Tuesday, March 5, 2013

Gingerbread Cookies

Yes, I know it's over two months since Christmas, but I wanted to share the recipe because it was a bit hit.  The previous Christmas Sarah said she really liked gingerbread, but I ended up baking too much else and ran out of time, so they never got made.  Flash forward a year and this recipe worked out so well that they're now on the official "family favourites" list!   Please note the wobbly letter on each of the big kids' cookies. ;)

I found this recipe in the little added baking cookbook that came with the December 2012 issue of Canadian Living magazine.  I looked at the various gingerbread cookie recipes in my library and this seemed like the most straightforward.  Many of the recipes require 2 kinds of molasses, corn syrup, etc. which I couldn't be bothered with.  I already had a container of "Grandma's Fancy Molasses" at home and it worked just fine.

  • 3/4 cup (175 mL) unsalted butter, softened
  • 3/4 cup (175 mL) packed brown sugar
  • 1 egg
  • 3/4 cup (175 mL) cooking molasses
  • 4-1/2 cups (1.125 L) all-purpose flour
  • 2 tsp (10 mL) ground ginger
  • 1 tsp (5 mL) cinnamon
  • 3/4 tsp (4 mL) baking soda
  • 1/2 tsp (2 mL) ground cloves
  • 1/4 tsp (1 mL) baking powder
  • 1 pinch salt

The original recipe calls for the first steps to be done by hand – seriously?  I used my Kitchenaid mixer bowl for mixing all the dough using the paddle attachment and saved myself a *lot* of grief.  First, I don't have a lot of strength in my hands and second, this ensured that everything blended evenly.  In a large mixer bowl, beat butter with brown sugar until fluffy; beat in egg and molasses. This has been suggested by lots of other bakers before me, but spray your mixing cup with non-stick or lightly wipe with oil before pouring in the molasses.  It will make this step so much easier and the accurate amount ends up in the dough.

In a separate large bowl, whisk together flour, ginger, cinnamon, baking soda, cloves, baking powder and salt; mix slowly into molasses mixture in 3 additions.  Divide the dough into thirds, then shape into flat rectangles. Wrap each and refrigerate until firm, about 2 hours.  I took my dough out of the fridge about 10-15 minutes before I started to roll it out, just to get it to room temp and make it a little more pliable.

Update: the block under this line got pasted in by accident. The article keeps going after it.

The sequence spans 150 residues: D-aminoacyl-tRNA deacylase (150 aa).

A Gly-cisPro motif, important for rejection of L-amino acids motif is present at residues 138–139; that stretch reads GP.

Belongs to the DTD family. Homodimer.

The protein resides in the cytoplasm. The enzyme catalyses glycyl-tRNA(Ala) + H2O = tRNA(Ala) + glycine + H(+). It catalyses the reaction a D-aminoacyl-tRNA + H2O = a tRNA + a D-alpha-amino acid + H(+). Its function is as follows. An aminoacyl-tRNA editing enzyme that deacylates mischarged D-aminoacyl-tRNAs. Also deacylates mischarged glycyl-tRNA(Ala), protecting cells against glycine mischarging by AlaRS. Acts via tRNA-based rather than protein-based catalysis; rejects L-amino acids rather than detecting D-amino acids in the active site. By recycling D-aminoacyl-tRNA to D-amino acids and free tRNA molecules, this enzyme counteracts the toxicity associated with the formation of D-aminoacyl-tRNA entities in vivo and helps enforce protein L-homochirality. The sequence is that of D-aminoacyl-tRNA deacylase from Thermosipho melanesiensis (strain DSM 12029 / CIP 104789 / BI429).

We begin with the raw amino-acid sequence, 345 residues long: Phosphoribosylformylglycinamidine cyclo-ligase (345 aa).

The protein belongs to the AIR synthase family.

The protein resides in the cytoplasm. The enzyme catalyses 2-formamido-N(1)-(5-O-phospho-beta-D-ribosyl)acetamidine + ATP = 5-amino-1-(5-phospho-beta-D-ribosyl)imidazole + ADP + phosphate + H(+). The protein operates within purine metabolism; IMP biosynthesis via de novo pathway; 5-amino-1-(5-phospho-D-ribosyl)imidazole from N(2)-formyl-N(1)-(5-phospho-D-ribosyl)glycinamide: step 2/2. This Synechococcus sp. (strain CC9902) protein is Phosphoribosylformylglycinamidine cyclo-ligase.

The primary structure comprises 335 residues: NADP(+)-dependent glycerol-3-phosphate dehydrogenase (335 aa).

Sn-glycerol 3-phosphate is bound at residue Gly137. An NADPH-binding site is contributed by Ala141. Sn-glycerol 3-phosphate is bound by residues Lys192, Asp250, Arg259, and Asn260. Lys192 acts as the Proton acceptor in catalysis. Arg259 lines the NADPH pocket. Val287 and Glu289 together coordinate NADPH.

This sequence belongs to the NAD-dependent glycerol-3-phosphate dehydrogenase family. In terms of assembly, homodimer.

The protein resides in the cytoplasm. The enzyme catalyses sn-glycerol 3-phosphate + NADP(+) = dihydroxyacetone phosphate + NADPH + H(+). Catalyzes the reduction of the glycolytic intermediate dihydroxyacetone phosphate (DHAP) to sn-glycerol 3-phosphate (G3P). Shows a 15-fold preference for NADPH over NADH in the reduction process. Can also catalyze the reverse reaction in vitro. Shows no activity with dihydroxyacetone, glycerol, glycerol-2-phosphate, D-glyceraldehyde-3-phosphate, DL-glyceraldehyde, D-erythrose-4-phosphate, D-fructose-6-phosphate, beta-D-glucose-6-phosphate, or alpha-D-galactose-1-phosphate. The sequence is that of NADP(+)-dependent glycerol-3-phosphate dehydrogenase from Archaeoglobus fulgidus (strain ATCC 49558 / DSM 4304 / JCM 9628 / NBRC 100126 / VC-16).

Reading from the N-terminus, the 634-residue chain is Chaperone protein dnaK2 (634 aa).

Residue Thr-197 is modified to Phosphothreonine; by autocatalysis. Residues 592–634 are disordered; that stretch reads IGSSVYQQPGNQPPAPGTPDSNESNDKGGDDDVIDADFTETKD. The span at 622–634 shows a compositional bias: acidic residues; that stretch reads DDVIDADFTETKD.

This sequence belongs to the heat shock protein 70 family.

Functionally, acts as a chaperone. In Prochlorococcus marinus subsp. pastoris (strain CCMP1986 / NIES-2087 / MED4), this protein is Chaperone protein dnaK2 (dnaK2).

Between parchment paper, roll out each rectangle to 1/4-inch (5 mm) thickness. The recipe suggested using large, 5" inch gingerbread boy cookie cutters, which would yield 20 large cookies.  I used my regular Christmas cookie cutters (boy, candycane and mitten) and ended up with around 4 dozen cookies, give or take.  You can also collect the scraps, re-chill and cut them out again.  I was so impressed with how easy this dough was to work with - it didn't break up, it cut cleanly and the recut scrap cookies even baked perfectly.

Arrange the cookies 1 inch (2.5 cm) apart on parchment paper lined baking sheets.  They do not spread while baking, so this is plenty of space.  Bake in 325°F (160°C) oven until firm to the touch and light golden on edges, about 12-15 minutes. Keep a close eye on them so that they don't overbake.  Transfer to racks and let cool completely before storing or icing.

I didn't decorate my cookies until the morning after baking and the "kids" told me they were much more tender after a night's rest in a plastic container.  Rather than make my own royal icing, which is not that hard to do, but since I was running out of time and steam at this point, I copped out and used purchased cookie icing, along with tubes of coloured gel icing.


Images courtesy Google.com

While the icing was wet, I went to town with lots of sprinkles and made boys and girls out of the "boy" shape, along with the initial mittens and trees you can see above.  The big kids loved them and I heard that the cookies that I sent with them to other holiday events where also appreciated by everyone.  I'll make sure next year to leave lots of time to bake these in advance.

No comments:

Post a Comment